Victoria, British Colombia
Trip Start Apr 17, 2011
23Trip End Jul 20, 2011
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Near Emerald lake we stopped in at a place listed as a natural arch, as if we hadn't seen lots of these early on our trip in Utah. But this natural arch was different. It had a river running through it with a loud roaring sound. As for most of the day it was wet, had just been wet, or was about to be wet, but we enjoyed the spot never the less. The arch had started as a waterfall and erosion had brought about the hollowing of the rock ledge under the waterfall until it formed a gap that now takes the main river flow through the natural arch.
We were now on the western side of the great divide and all rivers were running towards the Pacific Ocean. We spent the night near a town called Revelstoke at a country Lodge. It was 10 minutes out of town on a minor road and was a very typical mountain lodge type resort, minus the tourists. It had the feeling of a grand plan falling short, possibly through lack of money. Our room was great though although some other aspects fell short. The whole mountains are lacking tourists for this time of the year and that particular place was more of a winter lodge than a summer one, we were told.
Generally I have been impressed with the roads in Canada, and especially the mountain roads. Our next days travel was no exception. We seemed to be travelling downhill for so much of the day, and getting different views around each corner.
We stopped at a place we had heard about where there is a lookout towards train tunnels. When the railroad had been built the track was too steep. It would take 4 loco's to push a fairly light load up the tracks, but when coming down trains often ran out of control. In fact the first train down met with grief and 3 men were killed. So they built a double loop tunnel, like a figure 8 and now the trains enter and climb gradually
In the same area the road cuttings, and bridges, were outstanding. If in Australia we built roads like that the politicians would be in pain from slapping themselves on the back for the wonderful work that they had authorised & overseen!!
Another event from that day was nearly running out of petrol, (or gas, for the Americans). We knew which route we had to take and had changed drivers and as we were heading out of the town noted that we needed gas fairly soon. However once we got onto the freeway there was a sign that said no gas or services for 86 kms. That seemed OK but we didn't know how much climbing we would be doing, even though we thought we would be descending. We drove through magnificent isolated mountain country, again, and eventually made it to the next town, where of course the petrol was dearer. Then it was over 100kms to the next services again, but we were fine by then
Also somewhere that day we came into a town known as the houseboat capital of Canada. As we were miles from the ocean it was a surprise to us but the houseboats were there on huge lakes and waterways high in the mountains. Quite interesting really.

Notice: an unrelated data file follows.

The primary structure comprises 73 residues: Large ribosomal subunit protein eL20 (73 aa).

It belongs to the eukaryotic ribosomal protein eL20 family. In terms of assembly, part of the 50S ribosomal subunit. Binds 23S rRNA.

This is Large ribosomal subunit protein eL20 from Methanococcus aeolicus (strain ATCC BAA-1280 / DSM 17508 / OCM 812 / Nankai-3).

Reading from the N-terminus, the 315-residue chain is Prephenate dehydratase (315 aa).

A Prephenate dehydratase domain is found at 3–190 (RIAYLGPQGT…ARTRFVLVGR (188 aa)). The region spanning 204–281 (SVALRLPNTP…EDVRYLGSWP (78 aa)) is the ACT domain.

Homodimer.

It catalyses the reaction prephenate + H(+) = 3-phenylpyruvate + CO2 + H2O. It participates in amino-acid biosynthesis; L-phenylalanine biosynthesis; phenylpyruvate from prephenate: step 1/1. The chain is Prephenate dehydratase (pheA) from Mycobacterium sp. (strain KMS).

That night we spent at a place called Abbottsford about 50 kms short of Vancouver. At this stage we were about 10 minutes from the USA & Kathy wanted to visit the parents of a lifelong friend who live near Bellingham, in Washington State, very near the Canadian border. As they would not be home until after lunch we had a scenic drive around some of the north western parts of the most north western State before arriving at their place.
They live in a cabin on the edge of a State Park amongst magnificent tall trees and within 10 minutes walk to a semi private beach. We enjoyed our afternoon and evening meal with them before taking accommodation in their city ready for the next day in Vancouver back into Canada. Of course each crossing involves lining up at the borders and showing passports etc.The main highway through Vancouver was not a freeway and took us through the centre of the town as we headed to the opposite side to go to Grouse Mountain
Vancouver has roughly double the population of Adelaide and the Grouse Mountain complex is a bit of a showcase. There is a large gondola to take people (for a price) up to the tourist spots which include a lookout, eating places, theatre, bear enclosure, chairlift, lumberjack show, and more. we enjoyed our afternoon there, (except for the lunch), and then made our way back via Stanley Park to the ferry to take us over to Vancouver island, and the city of Victoria, which is the capital city of the province of British Columbia where we had spent most of our last few days.
In Victoria it was good to know that we were going to have 2 nights straight at the same spot as this was only the 3rd time in 3 weeks. On our full day on Vancouver Island we spent most of it at the world famous Butchart Gardens which are north of the city. They are just magnificent, even though most of the rhododendrons had finished and the massed annual beds were only just coming in to bloom. There was still so much to see and enjoy. We left about 2.00pm to explore the city and returned later to see them with their night illuminations which was also worthwhile.
We had learnt that the ferry that we needed to travel on to go back to the States was virtually full and that we probably would not be able to get on the 10.30am sailing. (the next would be at about 3.30pm.) All bookings that could be made were taken, and there were only about 30 or so places for others. Anyway we arrived before 8.30am and paid and lined up as 12th in line. Once again through customs and just wondering if we would get on. Well we did, right at the back of the ferry, with maybe about 6-10 vehicles after us. I felt sorry for those left on the wharf but Kathy tells me that many years ago they were left on the wharf as the car before them was the last to catch the ferry.
Next report will be about Washington state.